We shall only have one claim on our behalf. If we have taken part in hurrying in coming, if we have brought his revelation closer, then we are "in-laws" in that happiness. He will grace us with kindness and closeness. And how shall we do this? The holy Or Hahayim (Shemot 27:20) revealed the secret to us. The redemption shall come in the merit of Mosheh Rabbeinu. "And Mosheh does not want a nation that is lazy in Torah to be redeemed." Simple and clear. And from the negative, we can learn the positive: Anyone who participates in a Torah shiur, any woman who sends her husband to a Torah shiur, parents who sign their children up for a Torah school bring the redemption closer! And when it comes, speedily, they will be "in-laws" in the happiness!
The Gaon Rabbi Salman Musspi zs"l
The fire of Torah burned in the Hacham Salman Musspi zs"l. Rabbi Yehezkel Duri: I was the supervisor in the yeshivah, and every night, at midnight, I would take a walk through the hallways of "Midrash Bet Zilchah" in Baghdad. The scholars were sleeping, resting from the labor of their learning. Only Rabbi Salman sat and learned diligently. Sometimes, he would lean his head onto the table, doze a little and then return to his learning. I never saw him lying down on a bench. Thus sleep was pushed from his eyes, like a person who has found a diamond mine, who will not allow himself even a slight rest. He mines the treasure with anxiousness and enjoyment, and his face shines with tremendous joy!
At the end of his days, when he was beset with illnesses and all sorts of pain, which prevented him from his regular diligence, he would sigh and say: "Once I was very diligent. I only needed two hours out of the whole day to refresh my energy. My relative, Rabbi Yaakov Musspi, and I would learn for eighteen hours straight, without eating and without a break! How many times did our parents send after us to find us, so that we should eat a meal. But we hid from them and learned in a dark corner, and they did not find us!"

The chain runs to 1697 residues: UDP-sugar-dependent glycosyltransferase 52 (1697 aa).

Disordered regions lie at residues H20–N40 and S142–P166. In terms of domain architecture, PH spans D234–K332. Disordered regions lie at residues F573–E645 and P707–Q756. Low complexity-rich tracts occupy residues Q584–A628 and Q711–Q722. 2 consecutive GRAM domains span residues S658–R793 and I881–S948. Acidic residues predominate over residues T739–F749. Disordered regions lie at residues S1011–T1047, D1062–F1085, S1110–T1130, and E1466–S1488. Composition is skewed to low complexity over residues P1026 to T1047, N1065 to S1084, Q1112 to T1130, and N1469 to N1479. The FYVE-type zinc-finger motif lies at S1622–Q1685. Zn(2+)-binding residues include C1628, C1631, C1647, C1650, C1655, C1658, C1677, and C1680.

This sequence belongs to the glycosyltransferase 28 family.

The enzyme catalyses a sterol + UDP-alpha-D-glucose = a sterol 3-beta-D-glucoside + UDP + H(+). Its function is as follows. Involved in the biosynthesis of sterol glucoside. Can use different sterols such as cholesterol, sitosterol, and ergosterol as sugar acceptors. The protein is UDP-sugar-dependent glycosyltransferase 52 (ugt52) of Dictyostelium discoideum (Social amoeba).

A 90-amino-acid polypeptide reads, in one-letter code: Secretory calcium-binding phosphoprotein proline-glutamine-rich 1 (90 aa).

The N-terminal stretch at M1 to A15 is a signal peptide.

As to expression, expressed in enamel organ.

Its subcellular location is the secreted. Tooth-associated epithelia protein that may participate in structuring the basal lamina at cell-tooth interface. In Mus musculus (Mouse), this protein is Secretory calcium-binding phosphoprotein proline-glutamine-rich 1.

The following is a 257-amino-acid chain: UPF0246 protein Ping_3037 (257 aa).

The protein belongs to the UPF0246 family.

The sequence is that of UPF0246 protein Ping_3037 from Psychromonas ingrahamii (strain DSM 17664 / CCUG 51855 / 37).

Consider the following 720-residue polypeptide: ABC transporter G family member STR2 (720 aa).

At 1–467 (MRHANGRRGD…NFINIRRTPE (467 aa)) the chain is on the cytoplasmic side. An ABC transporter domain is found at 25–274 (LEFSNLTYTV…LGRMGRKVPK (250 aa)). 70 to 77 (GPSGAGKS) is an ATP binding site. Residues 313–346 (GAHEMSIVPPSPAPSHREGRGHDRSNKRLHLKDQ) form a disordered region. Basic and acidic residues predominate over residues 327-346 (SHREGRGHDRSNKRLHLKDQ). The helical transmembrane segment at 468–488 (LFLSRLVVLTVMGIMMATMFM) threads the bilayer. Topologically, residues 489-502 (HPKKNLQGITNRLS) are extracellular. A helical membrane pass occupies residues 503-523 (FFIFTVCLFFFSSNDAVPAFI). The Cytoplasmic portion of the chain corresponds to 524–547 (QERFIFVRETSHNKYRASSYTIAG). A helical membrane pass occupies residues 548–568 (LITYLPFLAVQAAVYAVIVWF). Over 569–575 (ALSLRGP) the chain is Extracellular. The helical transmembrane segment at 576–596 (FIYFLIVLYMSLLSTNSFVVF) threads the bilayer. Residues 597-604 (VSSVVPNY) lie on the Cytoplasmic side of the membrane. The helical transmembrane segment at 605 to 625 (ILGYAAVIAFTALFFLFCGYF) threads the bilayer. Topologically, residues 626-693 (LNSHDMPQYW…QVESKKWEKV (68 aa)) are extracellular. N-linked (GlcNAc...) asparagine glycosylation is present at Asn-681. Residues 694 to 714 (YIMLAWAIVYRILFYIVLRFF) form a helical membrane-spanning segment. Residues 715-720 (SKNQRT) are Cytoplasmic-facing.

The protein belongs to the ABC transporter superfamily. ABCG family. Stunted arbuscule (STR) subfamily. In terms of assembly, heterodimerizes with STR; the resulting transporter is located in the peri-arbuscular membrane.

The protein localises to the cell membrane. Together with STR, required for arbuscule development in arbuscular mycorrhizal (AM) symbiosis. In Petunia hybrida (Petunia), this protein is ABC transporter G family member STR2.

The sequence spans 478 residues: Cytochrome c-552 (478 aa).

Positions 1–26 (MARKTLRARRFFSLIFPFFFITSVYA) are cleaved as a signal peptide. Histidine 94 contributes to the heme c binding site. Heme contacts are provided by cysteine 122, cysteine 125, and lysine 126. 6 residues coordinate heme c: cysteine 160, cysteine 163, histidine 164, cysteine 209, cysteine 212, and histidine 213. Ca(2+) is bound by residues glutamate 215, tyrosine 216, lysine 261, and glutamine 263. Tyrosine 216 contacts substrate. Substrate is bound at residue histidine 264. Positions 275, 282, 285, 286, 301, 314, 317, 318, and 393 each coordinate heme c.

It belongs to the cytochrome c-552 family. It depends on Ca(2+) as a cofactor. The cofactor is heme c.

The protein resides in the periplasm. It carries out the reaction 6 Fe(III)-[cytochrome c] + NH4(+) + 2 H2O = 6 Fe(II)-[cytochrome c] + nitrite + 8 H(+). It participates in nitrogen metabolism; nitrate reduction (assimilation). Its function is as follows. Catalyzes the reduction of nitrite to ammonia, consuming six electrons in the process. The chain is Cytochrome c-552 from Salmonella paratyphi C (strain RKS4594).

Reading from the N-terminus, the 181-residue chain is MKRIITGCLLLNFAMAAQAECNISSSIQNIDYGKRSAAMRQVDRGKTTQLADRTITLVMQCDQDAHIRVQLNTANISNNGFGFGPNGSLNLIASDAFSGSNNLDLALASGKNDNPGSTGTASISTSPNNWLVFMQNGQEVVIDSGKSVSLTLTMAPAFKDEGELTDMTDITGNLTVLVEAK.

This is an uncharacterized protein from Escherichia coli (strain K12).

When they expressed surprise at this tremendous diligence, he did not understand what all of the surprise was about. He quoted the words of the midrash (Shemot Rabah 47:12) about the verse: "And he (Mosheh Rabbeinu) was there with G-d for forty days and forty nights" (Shemot 34: 28). How do we know that he did not sleep or rest? It is comparable to a king who loves the one who was in charge of his treasury. He said to him: Take anything that you want for yourself, for the next hour. In his joy, he did not want to eat or drink. Tiredness began to overcome him and he needed to sleep, but he said to himself: If I sleep, I am losing a treasure! Rabbeinu Yonah (in his commentary on Avot 2: 15) wrote: If Mosheh Rabbeinu, with his tremendous genius, was afraid that he would lose out by sleeping, then how much more so should we be afraid!…
"So shall He give rest to His beloved"